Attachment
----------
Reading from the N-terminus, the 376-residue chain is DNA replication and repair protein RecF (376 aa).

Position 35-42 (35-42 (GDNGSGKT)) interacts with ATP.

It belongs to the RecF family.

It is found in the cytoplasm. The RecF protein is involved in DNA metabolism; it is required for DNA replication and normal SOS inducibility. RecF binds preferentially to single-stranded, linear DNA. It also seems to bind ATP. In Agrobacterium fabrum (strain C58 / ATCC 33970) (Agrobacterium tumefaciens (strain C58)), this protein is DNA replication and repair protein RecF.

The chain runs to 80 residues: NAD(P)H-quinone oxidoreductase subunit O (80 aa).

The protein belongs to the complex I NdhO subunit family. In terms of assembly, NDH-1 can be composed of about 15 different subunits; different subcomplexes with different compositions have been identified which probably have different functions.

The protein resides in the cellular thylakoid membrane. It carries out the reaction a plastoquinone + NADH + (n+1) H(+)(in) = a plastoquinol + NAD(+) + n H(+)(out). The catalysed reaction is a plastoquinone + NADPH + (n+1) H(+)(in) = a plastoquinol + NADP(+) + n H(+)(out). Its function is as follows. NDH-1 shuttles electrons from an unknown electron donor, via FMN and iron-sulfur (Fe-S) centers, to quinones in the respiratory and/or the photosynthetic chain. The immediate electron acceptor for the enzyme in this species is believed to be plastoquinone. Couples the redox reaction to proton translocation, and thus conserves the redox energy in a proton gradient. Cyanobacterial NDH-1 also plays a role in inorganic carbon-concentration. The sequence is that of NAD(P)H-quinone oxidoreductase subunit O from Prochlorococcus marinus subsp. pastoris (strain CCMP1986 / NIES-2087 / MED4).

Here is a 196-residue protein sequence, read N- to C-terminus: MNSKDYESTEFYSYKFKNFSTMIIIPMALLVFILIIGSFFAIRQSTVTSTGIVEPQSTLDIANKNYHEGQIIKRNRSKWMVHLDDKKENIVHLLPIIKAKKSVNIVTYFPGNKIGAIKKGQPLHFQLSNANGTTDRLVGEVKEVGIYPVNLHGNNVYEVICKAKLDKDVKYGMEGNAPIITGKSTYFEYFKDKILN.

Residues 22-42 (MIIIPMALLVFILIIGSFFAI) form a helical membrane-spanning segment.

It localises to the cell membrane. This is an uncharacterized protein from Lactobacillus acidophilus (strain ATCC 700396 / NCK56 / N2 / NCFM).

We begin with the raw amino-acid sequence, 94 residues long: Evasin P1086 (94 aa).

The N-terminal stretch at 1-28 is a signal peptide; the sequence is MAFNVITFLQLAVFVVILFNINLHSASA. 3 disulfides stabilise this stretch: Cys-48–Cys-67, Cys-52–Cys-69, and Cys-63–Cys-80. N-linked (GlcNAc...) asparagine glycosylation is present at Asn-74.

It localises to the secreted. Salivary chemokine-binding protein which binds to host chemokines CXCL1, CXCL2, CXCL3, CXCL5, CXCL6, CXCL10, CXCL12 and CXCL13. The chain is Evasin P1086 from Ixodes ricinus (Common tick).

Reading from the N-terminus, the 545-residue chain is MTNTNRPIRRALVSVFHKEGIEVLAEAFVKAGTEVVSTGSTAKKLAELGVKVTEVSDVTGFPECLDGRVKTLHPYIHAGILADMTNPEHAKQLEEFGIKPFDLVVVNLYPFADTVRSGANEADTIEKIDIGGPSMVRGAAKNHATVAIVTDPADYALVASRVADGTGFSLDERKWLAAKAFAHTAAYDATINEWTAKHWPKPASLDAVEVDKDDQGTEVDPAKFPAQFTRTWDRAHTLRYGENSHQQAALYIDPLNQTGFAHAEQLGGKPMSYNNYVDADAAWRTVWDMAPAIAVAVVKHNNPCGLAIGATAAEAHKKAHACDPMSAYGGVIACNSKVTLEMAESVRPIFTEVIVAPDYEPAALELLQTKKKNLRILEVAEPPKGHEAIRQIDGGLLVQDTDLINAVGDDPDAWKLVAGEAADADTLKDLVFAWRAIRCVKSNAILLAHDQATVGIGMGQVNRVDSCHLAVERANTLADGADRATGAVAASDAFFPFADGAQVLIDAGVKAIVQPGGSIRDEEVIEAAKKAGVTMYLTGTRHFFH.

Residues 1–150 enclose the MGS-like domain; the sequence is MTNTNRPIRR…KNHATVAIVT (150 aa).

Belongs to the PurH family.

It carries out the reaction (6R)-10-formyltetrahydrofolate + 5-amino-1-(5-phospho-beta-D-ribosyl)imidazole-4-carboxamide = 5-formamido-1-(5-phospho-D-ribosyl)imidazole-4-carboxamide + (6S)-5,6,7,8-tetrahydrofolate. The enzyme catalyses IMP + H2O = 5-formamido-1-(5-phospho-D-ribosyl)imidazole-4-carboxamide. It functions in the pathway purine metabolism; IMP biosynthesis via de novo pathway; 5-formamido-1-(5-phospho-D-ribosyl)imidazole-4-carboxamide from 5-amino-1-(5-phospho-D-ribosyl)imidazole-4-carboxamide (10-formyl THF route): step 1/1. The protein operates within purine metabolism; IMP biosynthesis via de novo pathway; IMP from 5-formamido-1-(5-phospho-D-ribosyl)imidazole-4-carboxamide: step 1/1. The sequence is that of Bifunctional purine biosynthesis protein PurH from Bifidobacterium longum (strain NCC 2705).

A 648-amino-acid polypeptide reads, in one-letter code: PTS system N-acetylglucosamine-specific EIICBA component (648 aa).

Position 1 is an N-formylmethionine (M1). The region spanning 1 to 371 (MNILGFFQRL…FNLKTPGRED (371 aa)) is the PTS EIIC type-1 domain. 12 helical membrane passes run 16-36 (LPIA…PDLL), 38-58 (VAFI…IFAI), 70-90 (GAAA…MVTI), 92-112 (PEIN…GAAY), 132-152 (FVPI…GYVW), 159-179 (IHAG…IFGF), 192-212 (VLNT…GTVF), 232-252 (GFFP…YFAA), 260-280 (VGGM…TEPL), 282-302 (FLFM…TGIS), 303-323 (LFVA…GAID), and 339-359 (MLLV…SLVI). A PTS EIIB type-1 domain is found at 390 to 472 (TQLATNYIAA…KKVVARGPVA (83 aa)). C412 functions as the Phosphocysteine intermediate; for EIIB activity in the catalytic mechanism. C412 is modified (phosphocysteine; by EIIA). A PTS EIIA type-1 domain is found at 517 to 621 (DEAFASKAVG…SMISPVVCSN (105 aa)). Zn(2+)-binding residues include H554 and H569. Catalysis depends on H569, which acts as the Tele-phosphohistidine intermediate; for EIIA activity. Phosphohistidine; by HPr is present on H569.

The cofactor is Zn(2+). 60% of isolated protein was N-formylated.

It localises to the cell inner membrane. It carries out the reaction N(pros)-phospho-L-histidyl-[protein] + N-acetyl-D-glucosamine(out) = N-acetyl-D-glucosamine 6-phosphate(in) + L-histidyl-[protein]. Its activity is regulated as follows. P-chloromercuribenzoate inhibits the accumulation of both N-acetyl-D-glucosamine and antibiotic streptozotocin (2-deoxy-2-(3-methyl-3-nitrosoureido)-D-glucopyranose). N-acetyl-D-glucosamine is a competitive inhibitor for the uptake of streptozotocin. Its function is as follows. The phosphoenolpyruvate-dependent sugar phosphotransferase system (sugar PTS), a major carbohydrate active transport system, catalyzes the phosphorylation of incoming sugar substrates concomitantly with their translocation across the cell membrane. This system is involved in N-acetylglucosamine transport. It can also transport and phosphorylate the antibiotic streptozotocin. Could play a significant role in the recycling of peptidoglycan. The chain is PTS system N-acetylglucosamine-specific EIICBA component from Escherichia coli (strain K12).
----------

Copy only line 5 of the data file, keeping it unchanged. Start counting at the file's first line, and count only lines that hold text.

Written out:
The chain runs to 80 residues: NAD(P)H-quinone oxidoreductase subunit O (80 aa).